More thoughts on Coronavirus:
Note that I am stupid and have no idea what I'm talking about:
- The social dynamics interest me. Coronavirus is simultaneously not nothing and not the end of the world. While I judge most people to be aware of these facts, I also perceive most people inordinately keen to fight these points of view. Everyone I talk to seems to think that everyone else thinks this is either nothing or the end of the world.
- A lot of people's differences about the issue seems to be a matter of emphasis, not factual disagreement. For example, if the virus ends up killing something like 60 thousand Americans and 500k worldwide, both sides will feel vindicated. "See? It only killed X many" "See? it killed X many!"
A lot of the confusion comes from an unwillingness to make even the vaguest of prediction. Will Coronavirus kill 1 million Americans by this time next year? Nobody has any idea. They won't even hint at whether they're 90% confident this is true or 10%.
- I am willing to offer some ballpark confidences, but they permit a great deal of uncertainty. I might give 45% chance that it kills <200,000 Americans by this time next year, 45% chance it kills up to 1 million, and 10% chance it kills 1 million+. My sense is that this is rather optimistic compared to most smart people I know, but I'm still a strong base-rater, and it's not exactly optimistic in the sense of not wanting a lot of people to die.
My confidences would have to permit even more uncertainty if I assess on a worldwide scale.
- Sam Harris has two good podcasts on Coronavirus. The one with Nicholas Christakis is largely focused on people underestimating the threat. The one with Amesh Adalja is largely focused on people overestimating the threat. I recommend each for some perspective.
- Sam Harris has called this a potential "test run" for some real epidemic that might come in the future. It occurs to me that test runs that people think are real might be useful for institutions, but bad for the public. I'm sure government institutions will adapt to do better because we had a scare, but the public will likely be less prepared because the last scare undermined confidence.
We might retell The Boy Who Cried Wolf, where the boy claims his third scare was a "test run" and everybody failed. The village's faith in the boy is undermined that much more.
There's a reason why we make clear that fire drills are just drills.
-After listening to both podcasts, I came away feeling less threatened by the virus. Amesh Adalja came across as more information-driven, while Nicholas Christakis felt like there was a clear "us" and "them". Count the number of times Trump is mentioned in each podcast and ask yourself, what specifically are these people experts on?
Amesh Adalja also gives a very different mortality rate than some others are giving. .1% - .6% is very different from others who are saying 2% - 4%.
His rates are based on China and South Korean data. Some people object that these countries had to implement draconian rules to get the mortality rate that low. My sense is that most of the authoritarian foot was intended to stomp out the spread, but not as much was done to reduce the mortality rate.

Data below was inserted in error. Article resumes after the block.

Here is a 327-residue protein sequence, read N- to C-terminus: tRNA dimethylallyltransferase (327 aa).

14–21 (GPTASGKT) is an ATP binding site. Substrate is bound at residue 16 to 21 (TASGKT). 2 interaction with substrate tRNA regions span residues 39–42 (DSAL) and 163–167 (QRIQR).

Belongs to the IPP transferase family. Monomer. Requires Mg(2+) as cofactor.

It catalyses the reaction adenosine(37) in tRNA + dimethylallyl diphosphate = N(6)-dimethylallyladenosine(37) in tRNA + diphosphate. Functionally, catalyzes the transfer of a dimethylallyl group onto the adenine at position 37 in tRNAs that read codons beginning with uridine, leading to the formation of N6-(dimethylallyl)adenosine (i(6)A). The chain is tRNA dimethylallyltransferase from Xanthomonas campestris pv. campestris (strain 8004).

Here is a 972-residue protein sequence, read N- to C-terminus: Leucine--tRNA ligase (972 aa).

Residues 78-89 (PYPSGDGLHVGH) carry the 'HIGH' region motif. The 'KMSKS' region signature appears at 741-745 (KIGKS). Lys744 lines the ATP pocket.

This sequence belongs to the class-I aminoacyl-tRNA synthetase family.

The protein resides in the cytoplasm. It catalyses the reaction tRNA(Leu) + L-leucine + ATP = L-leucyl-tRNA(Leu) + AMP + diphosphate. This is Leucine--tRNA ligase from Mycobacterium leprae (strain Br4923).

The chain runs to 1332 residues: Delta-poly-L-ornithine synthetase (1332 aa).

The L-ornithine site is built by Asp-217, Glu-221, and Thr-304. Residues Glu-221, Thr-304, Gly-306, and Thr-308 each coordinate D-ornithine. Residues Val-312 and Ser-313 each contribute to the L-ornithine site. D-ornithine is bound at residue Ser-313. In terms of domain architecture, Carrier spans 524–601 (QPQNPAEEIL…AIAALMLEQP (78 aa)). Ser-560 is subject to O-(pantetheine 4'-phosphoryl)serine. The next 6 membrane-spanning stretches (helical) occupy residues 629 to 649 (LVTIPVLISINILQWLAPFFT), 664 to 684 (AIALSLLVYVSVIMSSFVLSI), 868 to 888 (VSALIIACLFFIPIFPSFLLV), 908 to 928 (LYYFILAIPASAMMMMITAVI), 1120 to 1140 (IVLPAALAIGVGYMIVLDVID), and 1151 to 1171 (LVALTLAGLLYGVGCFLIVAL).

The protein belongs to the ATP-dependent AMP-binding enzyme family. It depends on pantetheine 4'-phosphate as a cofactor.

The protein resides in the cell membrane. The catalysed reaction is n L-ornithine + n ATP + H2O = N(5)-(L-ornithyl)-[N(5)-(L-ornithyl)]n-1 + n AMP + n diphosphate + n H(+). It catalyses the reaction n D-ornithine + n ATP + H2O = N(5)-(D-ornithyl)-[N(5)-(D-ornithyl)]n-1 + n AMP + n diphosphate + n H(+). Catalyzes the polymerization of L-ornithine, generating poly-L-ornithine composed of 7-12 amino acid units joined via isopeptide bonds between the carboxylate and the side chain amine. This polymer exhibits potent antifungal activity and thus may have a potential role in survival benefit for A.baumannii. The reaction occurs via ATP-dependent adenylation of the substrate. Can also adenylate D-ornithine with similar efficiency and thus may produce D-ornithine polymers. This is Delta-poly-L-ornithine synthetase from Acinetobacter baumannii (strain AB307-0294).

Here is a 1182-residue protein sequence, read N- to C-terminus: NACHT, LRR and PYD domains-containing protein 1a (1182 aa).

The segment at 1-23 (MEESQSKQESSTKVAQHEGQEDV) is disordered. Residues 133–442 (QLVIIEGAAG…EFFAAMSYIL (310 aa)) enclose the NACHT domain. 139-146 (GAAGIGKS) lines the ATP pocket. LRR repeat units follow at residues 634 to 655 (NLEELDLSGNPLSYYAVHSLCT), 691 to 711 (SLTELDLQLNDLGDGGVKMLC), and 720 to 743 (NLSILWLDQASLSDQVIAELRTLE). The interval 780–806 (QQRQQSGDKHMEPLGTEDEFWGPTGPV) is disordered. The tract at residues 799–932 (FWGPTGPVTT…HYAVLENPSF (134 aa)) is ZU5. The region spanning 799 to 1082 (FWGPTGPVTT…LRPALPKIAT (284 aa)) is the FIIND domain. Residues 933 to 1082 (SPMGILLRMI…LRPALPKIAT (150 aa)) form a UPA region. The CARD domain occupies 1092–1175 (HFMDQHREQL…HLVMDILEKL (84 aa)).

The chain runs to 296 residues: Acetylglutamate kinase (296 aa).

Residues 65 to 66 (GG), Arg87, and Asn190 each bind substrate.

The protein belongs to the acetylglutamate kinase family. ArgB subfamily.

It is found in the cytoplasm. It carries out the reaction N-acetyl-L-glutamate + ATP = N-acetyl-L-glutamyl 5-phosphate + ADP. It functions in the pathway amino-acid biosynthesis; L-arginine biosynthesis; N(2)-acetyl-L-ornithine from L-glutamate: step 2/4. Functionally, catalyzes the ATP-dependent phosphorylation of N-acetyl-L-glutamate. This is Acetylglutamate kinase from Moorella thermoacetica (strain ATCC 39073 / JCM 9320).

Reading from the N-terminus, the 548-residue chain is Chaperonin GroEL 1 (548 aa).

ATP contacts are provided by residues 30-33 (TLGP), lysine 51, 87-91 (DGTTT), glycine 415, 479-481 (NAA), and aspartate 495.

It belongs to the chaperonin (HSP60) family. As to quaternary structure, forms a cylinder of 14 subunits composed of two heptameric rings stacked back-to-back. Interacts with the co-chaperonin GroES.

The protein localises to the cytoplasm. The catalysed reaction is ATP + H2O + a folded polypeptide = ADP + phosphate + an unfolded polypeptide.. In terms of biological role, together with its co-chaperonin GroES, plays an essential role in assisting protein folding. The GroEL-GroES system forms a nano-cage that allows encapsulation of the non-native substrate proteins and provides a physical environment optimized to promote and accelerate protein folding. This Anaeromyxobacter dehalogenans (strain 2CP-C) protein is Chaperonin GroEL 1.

- Trump gave a 10 minute speech to the public on Coronavirus. I thought it was uninteresting and pretty much what I would expect a president to say.
The only major action Trump revealed in his speech is that travel from Europe would be shut down for 1 month. Nicholas Christakis says there's a consensus that travel bans are largely ineffective. I didn't look into it myself, but I believe him.
If this is Trump's mistake, it is not only his. Many countries including Canada are banning / limiting international travel.
It also took way too much time to find Trump's speech. Everything on the first page of Google tells me how bad and stupid and wrong it was. Why is Google so bad at anticipating that I just want to watch the speech itself!
- Trump seems to be between a rock and a hard place. If he says anything on the optimistic side of the curve, his opponents say he's marginalizing the threat. When he says anything on the pessimistic side of the curve, his opponents say he's inciting panic.
- So far Coronavirus has not itself been as disruptive as people's reaction to it. The hope is that the prices we're paying now will lower the damage done by Coronavirus itself. Nonetheless, I see some people using our reaction to the virus as proof of how bad the virus itself is. "Look at Italy!" Coronavirus killed 2,000 out of Italy's 60 million population. What Italy proves is that some countries are taking decisive action, not that they had to. Maybe they're right to do it but it doesn't count as evidence for how bad Coronavirus is.
This is very similar to people who point to European bans to prove GMOs are dangerous. It's also similar to people who point to the 20th-century uptick in government spending and regulation to prove 19th-century libertarianism doesn't work. When governments do something it doesn't prove they had to.
- I browse by a lot of outrage over some people buying up products like toilet paper and hand sanitizer to resell them for 3-5x higher prices on Amazon. I would never call these people noble or virtuous, but they're providing an economically efficient service. The reason you can't get these items at stores isn't because the price went up, it's because it didn't.
Probably large chains didn't want to receive society's vitriol by raising the price, so instead they let the shelves get depleted. This price inelasticity is a Market failure. Somebody fixed the problem by buying them and reselling for a higher price. This is a market correction. Amazon then banned them from reselling these products, this is yet another market failure. Now somebody is sitting on 17,000 bottles of hand-sanitizer and nobody gets them.
This is one of a series of posts on Covid-19. Here are some others: